The Central Jail in Bengaluru has become ‘Freedom Park’, on the lines of the famous Hyde Park in London. Read about the facilities the BBMP is promising.
The most awaited park of the Bruhat Bangalore Mahanagar Palike (BBMP), the Freedom Park, opened to the public in November 2008, even as a number of facilities inside are still not functional. This, over-20 acre park, built on the former Central Jail premises on Seshadri Road is mainly constructed for arranging rallies, dharnas and protests and, therefore, not affecting the flow of traffic on such occasions.
Garden area inside Freedom Park ( pic: Architects Mathew and Ghosh )
The Freedom Park, now a vital green lung space in fast-concretising Bengaluru, has a long history to it. The plans for the park were finalised as early as 2002. The project was conceived in 2004 and the work started only in 2006 with a cost of Rs.8 crores. The BBMP requested for an enhanced budget of Rs.8 crores for the project and, finally, Rs. 10.27 crores was sanctioned for the entire Freedom Park.
The engineering department of the BBMP is excited about the project and Engineer-in-Chief, A K Gopalaswamy, cannot stop raving about it. "It is a masterpiece in itself. No one imagined that the Central Jail could get this makeover while retaining its historical significance," he says. The barracks and the hospital blocks are being retained as heritage structures, he adds.
The central tower and the prison's entrance block are the other structures that have found their way into the park. The park has been categorised under six broad areas: general, museum and exhibition, contemporary art, retail, performance spaces and water features. According to the BBMP engineers, some of the areas in the park will have entry fees, which will be used for its maintenance.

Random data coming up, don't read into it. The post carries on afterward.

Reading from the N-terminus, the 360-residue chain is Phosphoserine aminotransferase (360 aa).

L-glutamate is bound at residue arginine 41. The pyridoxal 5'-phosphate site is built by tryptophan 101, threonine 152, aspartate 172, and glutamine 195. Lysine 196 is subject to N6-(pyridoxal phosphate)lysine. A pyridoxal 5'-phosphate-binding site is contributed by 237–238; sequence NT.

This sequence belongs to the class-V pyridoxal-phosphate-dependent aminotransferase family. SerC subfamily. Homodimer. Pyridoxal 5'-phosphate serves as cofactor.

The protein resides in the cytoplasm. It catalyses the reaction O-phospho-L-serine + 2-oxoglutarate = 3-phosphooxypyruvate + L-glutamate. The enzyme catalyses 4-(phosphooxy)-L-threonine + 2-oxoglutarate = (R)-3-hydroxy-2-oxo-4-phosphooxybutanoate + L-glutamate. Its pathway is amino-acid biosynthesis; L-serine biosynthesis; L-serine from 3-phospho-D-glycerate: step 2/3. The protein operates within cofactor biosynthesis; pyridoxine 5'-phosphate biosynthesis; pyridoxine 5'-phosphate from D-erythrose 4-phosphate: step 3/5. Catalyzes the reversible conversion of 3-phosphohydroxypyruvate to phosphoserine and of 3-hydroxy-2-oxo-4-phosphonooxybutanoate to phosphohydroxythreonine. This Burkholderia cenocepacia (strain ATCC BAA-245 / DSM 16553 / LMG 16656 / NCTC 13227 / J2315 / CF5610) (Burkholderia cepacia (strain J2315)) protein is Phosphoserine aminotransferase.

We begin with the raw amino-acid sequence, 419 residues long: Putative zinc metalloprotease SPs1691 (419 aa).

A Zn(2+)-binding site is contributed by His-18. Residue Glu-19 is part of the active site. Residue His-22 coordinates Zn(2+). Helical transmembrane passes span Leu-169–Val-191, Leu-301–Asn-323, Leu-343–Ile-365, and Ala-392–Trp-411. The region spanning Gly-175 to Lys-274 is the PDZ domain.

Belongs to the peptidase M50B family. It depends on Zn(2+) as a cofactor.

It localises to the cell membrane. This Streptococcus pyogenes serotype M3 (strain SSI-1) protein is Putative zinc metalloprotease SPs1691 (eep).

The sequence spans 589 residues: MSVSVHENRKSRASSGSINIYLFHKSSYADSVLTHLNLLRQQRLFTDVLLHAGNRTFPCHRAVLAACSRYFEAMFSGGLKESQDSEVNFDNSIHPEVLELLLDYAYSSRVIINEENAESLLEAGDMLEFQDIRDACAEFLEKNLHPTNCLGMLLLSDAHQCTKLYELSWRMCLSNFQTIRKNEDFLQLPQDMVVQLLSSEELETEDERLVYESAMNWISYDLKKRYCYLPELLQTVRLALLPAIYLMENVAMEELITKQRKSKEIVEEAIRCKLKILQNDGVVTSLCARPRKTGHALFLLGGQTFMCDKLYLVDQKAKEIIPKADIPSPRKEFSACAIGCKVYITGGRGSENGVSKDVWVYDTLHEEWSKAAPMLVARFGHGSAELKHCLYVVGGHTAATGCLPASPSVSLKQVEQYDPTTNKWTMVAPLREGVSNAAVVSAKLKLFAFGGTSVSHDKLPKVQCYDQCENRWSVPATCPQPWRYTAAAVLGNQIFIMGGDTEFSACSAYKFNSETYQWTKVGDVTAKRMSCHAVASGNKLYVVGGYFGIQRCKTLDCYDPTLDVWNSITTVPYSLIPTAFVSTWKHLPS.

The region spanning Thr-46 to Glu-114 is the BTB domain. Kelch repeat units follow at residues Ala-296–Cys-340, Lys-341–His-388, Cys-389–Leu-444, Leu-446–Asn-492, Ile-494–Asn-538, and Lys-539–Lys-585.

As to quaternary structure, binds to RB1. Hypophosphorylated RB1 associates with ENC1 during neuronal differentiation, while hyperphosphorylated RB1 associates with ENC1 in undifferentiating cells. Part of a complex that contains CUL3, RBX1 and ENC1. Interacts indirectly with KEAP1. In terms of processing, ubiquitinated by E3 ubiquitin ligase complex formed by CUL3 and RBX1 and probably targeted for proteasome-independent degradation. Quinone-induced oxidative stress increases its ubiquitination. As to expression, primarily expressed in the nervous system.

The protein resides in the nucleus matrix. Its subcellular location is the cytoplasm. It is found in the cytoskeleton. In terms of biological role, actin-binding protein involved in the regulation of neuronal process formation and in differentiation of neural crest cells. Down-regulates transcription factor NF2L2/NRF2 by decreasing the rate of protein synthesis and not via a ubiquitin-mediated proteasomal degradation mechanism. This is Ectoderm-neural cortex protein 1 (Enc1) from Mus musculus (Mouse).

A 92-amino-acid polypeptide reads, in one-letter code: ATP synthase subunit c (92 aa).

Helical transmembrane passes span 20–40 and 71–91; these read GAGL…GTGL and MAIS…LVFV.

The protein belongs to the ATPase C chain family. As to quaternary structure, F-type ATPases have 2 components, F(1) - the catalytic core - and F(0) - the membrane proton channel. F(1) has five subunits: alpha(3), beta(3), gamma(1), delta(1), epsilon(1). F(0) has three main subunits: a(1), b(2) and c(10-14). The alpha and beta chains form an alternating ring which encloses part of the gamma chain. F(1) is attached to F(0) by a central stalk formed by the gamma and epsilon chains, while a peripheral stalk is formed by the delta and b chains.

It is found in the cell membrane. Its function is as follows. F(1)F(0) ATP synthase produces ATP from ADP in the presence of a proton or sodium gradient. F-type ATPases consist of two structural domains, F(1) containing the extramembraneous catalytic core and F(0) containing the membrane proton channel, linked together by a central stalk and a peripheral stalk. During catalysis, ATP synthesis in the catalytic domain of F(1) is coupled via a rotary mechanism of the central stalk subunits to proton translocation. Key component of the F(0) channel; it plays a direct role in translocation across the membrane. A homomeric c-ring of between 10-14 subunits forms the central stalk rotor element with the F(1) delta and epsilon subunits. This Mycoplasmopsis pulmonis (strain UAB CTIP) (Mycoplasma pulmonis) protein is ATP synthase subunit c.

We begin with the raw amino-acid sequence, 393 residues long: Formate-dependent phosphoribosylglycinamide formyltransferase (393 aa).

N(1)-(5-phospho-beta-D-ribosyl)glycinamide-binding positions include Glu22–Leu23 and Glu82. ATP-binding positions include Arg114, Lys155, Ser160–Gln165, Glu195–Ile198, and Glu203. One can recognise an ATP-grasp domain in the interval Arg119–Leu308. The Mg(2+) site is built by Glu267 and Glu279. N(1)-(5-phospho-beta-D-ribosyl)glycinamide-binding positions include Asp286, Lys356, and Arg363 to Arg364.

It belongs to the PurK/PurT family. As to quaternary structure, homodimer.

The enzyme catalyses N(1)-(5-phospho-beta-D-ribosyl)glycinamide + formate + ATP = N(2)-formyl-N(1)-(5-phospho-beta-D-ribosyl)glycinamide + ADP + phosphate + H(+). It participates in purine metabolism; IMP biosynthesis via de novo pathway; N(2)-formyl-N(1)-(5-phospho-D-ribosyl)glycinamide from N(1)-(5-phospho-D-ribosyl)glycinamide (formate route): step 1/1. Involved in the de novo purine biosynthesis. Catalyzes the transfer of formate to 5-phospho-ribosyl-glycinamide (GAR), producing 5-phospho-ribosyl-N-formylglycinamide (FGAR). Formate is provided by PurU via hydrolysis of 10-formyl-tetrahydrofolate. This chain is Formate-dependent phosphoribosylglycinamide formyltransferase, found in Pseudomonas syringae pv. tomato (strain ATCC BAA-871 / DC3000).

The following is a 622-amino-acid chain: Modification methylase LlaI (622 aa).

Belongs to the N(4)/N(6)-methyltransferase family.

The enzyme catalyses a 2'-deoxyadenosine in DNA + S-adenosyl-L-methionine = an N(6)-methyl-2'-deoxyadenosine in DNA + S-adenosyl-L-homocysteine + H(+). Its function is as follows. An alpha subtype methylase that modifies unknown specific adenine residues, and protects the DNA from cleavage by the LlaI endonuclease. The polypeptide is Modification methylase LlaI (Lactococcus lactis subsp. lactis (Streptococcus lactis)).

Amphitheatre ( pic: Architects Mathew and Ghosh )
Five acres of the park would be set aside for arranging rallies and protests, says the BBMP. "This space is on the lines of Hyde Park in London. The maintenance of this park will probably be outsourced," says Gopalaswamy. He explains that delays in awarding contracts have been a key reason for the slack in progress.
The design to convert a prison into a park was done by Soumitro Ghosh and Nisha Mathew Ghosh of Mathew & Ghosh Architects Pvt Limited, a husband and wife team. They were chosen after they won a nation-wide contest in 2003. The competition was initiated by the BBMP and the Bangalore Agenda Task Force. The couple had not worked with BBMP before, though they had carried out a lot of projects for the PWD.
Some of the key points in the park's construction, according to the architect couple, were "using all sustainable resources, proposing a people's court of eastern light and western reflection with an eccentric position of the central tower". They say BBMP's good team spirit helped them a lot in creating this unique place.
Old Building of Central Jail. It has been preserved because of its historical significance ( pic: Architects Mathew and Ghosh )
The park has more to it than just the rally area; it has a joggers track (3,000 sq m), children's play area (5,200 sq m), jail museum, information corridor gallery, book museum, children's interactive museum in the old cells yard, tree museum and an outdoor exhibition park. The Freedom Wall stretch of the old jail will house a permanent multimedia art sculpture court, pathway junctions, designer souvenir shops, book shop, traditional craft stalls, 150-seater amphitheatre, 50-seater enclosed theatre space and an open plaza for gathering. There will be a water pool at main entrance and natural localised water percolation zones visible only in the rainy season.
All these amenities are yet to become operational, and when they do, Bengaluru will indeed have something special to look forward to.⊕